The neurotransmitter serotonin (5-HT) is implicated in the pathophysiology of many psychiatric and neurodevelopmental disorders, including anxiety, depression, autism, schizophrenia, attention- deficit/hyperactivity disorder, and compulsive disorders. How serotonin neurons mature and acquire their transmitter identity and adult characteristics remain poorly understood. During the embryonic and early postnatal period, lineage specific gene expression patterns of serotonin neurons are orchestrated by a network of developmentally critical transcription factors, including the ETS family transcription factor Pet1 (human ortholog FEV) that is essential for the establishment of serotonin neurotransmission. Intriguingly, we recently found Pet1 switches targets during fetal to early postnatal transition, from controlling the upregulation of 5-HT synthesis genes during fetal life to activating gene required for synaptic excitability during the postnatal period. This study investigates the hypothesis that the changes in the chromatin accessibility of cis-regulatory elements dictate the repertoire of transcriptional targets that are available for Pet1 regulation during development. Furthermore, I hypothesize that Pet1 binding also shapes chromatin architecture to direct the gene expression trajectories of developing serotonin neurons. To test these hypotheses, in Aim 1, I will map the global open chromatin landscape of serotonin neurons using Assay for Transposase Accessible Chromatin with high throughput sequencing (ATAC-seq) at multiple embryonic and early postnatal developmental time points, and investigate the relation of open chromatin to 5-HT neuron gene expression.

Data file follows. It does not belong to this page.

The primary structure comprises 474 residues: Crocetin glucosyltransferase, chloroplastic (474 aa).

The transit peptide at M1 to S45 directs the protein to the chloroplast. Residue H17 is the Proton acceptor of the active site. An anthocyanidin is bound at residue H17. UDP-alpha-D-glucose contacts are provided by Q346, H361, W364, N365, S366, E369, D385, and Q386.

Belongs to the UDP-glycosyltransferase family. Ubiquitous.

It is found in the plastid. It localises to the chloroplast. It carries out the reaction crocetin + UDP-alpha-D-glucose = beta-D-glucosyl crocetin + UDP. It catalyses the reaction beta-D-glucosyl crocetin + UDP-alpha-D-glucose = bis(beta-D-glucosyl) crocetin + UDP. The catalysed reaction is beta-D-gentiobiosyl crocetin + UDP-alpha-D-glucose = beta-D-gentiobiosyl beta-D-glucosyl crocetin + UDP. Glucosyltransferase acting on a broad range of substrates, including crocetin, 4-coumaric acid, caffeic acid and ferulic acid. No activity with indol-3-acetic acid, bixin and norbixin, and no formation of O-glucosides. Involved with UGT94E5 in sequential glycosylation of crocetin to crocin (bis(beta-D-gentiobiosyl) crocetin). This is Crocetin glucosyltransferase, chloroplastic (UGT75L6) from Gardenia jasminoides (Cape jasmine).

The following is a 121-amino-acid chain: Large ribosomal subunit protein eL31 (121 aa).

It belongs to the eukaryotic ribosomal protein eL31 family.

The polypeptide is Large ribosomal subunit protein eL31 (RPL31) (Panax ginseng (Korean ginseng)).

In Aim 2, I will analyze the changes in Pet1 DNA occupancy during the same stages of serotonin neuron development as in Aim 1 using Pet1 chromatin immunoprecipitation coupled to high throughput sequencing (ChIP-seq), and determine the importance of Pet1 for developmentally critical chromatin remodeling or maintenance by performing ATAC- seq in Pet1 knockout mice. By elucidating how Pet1 dynamically regulates gene expression critical for the maturation of serotonin neurons, I will provide insight into the pathophysiology of the neuropsychiatric conditions in which serotonin gene expression is thought to be perturbed. Additionally, this study provides valuable training opportunity for me to gain technical proficiency in mouse genetics and transcriptomic and epigenetic profiling, broad conceptual knowledge in molecular neuroscience, and experience with experimental design, data interpretation, and oral and written communication that are crucial for my own growth as a physician-scientist in training.
Serotonin neurons, which innervate all regions of the central nervous system, are linked to many psychiatric and neurodevelopmental disorders, including depression, anxiety, autism, schizophrenia, and sudden infant death syndrome. This study investigates the hypothesis that a continuously expressed transcription factor that establishes the gene expression patterns of postmitotic serotonin neurons can additionally regulate the neuronal open chromatin landscape by controlling the accessibility of developmentally critically gene enhancer regions. Understanding how serotonin neurons mature can help elucidate the mechanism of disease for the many neurodevelopmental disorders in which serotonergic neuron function and gene expression trajectories are perturbed and contribute to the development of novel therapeutics.